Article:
English students learn each other's languages together. The academic
success of these programs has been documented by recognized researchers
showing remarkable results.

Unfortunately, that's not the norm. Lacking enough qualified bilingual
teachers to do it well, many so-called programs do it poorly, often
relying on bilingual aides with little education and training, sometimes
offering a watered-down curriculum. This is not bilingual education. Yet
these programs receives the blame under the bilingual education label.

Proposition 227 won't wipe out only ineffective bilingual programs. It
also will make it difficult or impossible to offer high-quality
bilingual education programs as discussed above.

My biggest grievance with Mr. Zuckerman's editorial is his bandwagoning
statement:
"The beauty of the California initiative is that it leapfrogs over all
the special interests and political calculations and gives choice to the
people. That is democracy in any language." Clearly Mr. Zuckerman's
definition of democracy and my own are not synonymous.

The initiative will deny locally elected school boards the right to
decide what makes sense for local students, and limit parents' right to
decide what makes sense for their kids. How can this be interpreted as
democracy in any sense of the word?  It appears to subscribe more to the
axiom of "the ends justifies the means" which does not appear in any
"democratic" manifesto that I am aware of.

It is understandable the frustration and tactics that's made Proposition
227 so popular. But it's not a good law,it's not a good way to change
the law and it certainly is not sound pedagogy. Now that California
finally has local control, (The California State Board of Education has
recently given school districts the ability to choose what is best for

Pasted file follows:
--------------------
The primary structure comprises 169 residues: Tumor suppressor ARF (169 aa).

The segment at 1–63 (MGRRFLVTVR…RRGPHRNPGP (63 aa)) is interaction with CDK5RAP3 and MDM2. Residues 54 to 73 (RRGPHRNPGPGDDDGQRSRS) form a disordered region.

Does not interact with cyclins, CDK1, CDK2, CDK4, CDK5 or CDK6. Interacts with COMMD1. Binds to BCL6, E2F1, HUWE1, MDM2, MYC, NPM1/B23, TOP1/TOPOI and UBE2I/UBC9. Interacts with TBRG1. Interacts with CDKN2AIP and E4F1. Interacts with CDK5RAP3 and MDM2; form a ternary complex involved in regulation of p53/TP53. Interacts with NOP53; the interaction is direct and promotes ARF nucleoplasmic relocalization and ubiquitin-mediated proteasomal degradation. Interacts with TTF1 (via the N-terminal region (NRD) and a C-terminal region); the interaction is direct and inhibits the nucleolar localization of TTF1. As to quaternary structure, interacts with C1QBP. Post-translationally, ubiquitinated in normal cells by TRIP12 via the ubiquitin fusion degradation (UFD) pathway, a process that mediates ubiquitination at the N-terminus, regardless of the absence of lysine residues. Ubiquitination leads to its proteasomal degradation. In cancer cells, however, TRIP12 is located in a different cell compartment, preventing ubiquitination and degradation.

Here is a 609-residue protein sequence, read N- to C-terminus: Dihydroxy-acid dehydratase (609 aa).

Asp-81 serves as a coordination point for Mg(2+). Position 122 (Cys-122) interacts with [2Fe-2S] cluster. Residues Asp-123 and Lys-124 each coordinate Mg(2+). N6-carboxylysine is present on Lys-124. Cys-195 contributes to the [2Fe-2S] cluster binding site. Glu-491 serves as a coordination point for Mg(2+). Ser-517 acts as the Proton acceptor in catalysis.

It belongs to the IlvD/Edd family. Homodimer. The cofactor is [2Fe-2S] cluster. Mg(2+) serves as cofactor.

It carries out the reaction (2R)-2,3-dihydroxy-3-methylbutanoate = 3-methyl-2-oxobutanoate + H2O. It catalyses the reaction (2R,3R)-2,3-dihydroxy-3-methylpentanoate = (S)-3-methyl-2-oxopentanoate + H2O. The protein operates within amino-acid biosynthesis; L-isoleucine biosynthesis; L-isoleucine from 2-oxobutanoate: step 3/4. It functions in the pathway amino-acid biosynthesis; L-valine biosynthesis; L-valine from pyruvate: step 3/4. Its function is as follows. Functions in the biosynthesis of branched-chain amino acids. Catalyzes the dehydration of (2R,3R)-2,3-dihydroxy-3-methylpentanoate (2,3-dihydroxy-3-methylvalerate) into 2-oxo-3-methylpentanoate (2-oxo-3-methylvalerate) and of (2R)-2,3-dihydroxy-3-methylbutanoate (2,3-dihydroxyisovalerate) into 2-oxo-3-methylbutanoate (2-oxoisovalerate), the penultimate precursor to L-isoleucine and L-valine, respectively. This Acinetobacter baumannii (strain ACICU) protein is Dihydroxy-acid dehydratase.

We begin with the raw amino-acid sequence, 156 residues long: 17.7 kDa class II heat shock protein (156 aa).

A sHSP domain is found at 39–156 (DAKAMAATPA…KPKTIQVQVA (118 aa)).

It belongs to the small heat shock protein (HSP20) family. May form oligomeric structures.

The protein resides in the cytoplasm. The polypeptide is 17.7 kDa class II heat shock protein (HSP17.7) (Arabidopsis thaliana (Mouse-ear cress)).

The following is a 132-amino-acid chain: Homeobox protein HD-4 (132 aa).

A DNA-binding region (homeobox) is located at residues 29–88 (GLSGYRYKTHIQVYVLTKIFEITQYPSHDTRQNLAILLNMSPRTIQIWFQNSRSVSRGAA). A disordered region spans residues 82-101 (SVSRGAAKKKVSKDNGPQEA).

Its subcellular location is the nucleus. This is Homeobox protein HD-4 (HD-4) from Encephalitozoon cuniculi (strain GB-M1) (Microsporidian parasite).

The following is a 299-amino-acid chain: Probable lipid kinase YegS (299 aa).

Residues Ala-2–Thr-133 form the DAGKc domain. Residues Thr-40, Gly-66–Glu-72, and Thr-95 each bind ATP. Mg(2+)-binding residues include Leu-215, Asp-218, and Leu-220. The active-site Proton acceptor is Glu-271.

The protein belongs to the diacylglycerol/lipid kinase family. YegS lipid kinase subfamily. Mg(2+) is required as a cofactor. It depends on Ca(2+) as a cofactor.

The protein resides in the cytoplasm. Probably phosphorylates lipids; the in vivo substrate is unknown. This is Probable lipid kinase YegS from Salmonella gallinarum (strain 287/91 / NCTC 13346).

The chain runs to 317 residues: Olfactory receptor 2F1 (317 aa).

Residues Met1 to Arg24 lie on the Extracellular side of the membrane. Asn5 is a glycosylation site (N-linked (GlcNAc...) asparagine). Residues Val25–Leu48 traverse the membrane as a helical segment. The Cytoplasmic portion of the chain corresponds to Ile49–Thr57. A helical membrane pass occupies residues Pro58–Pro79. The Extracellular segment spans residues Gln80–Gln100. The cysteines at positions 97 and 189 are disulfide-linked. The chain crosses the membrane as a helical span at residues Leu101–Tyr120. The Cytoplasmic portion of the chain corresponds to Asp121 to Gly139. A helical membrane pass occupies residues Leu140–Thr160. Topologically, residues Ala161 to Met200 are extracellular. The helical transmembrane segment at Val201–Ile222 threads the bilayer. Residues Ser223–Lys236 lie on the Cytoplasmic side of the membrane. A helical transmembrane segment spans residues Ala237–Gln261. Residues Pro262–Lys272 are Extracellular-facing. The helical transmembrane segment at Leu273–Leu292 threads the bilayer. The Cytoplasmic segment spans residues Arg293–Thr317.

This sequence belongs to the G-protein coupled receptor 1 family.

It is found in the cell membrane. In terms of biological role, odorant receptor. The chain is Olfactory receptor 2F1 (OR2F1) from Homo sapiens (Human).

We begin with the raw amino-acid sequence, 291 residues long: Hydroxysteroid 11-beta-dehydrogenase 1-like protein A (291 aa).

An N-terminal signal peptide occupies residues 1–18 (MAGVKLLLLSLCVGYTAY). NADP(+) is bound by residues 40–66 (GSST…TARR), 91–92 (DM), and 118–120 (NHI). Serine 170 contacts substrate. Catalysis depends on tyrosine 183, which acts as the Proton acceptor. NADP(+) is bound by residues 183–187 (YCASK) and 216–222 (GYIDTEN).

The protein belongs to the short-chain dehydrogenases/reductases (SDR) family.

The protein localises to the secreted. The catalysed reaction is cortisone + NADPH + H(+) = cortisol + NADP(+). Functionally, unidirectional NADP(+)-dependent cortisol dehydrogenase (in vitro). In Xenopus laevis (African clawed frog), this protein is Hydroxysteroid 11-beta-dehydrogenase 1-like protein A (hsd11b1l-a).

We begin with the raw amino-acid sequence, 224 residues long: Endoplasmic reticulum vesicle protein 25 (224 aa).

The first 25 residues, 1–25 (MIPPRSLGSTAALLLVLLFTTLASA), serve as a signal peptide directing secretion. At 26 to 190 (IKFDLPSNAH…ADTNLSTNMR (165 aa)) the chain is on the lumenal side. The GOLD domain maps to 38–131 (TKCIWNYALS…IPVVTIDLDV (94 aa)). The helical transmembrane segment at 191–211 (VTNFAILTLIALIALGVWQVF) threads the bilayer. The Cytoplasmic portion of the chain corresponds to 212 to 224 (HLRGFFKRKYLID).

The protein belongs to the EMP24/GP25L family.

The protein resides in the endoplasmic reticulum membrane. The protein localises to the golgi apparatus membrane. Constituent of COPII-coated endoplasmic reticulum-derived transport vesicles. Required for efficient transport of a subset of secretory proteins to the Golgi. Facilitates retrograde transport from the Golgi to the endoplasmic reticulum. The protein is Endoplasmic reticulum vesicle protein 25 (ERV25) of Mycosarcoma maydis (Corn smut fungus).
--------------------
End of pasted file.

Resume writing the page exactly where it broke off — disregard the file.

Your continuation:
their own constituency), why adopt another untested another
one-size-fits-all teaching method?

The status quo in many California schools is certainly not acceptable.
But replacing bad programs with a plan to destroy good programs makes no
sense. Proposition 227 will help voters vent their frustrations but will
not help California's 1.4 million bilingual students enter the
mainstream any quicker. As we do not throw out math and science programs
for failing, we certainly should not throw out bilingual programs
either. Bilingual education can work and should be given the opportunity
to do so.

US NEWS VERSION

Proposition 227 won't wipe out only ineffective bilingual programs. It
also will make it difficult or impossible to offer high-quality
bilingual education programs. The initiative will deny locally elected
school boards the right to decide what makes sense for local students,
and limit parents' right to decide what makes sense for their kids. The
status quo in many California schools is certainly not acceptable. But
replacing bad programs with a plan to destroy good programs makes no
sense. Proposition 227 will help voters vent their frustrations but will
not help California's 1.4 million bilingual students enter the
mainstream any quicker. As we do not throw out math and science programs
for failing, we certainly should not throw out bilingual programs
either. Bilingual education can work and should be given the opportunity
to do so.
 

Michael Genzuk, Ph.D.
Assistant Professor
Division of Learning and Instruction

Director
Center for Multilingual, Multicultural Research

University of Southern California
School of Education
e-mail: genzuk@rcf.usc.edu

Visit our Web Site
Center for Multilingual, Multicultural Research
 http://www.usc.edu/dept/education/CMMR.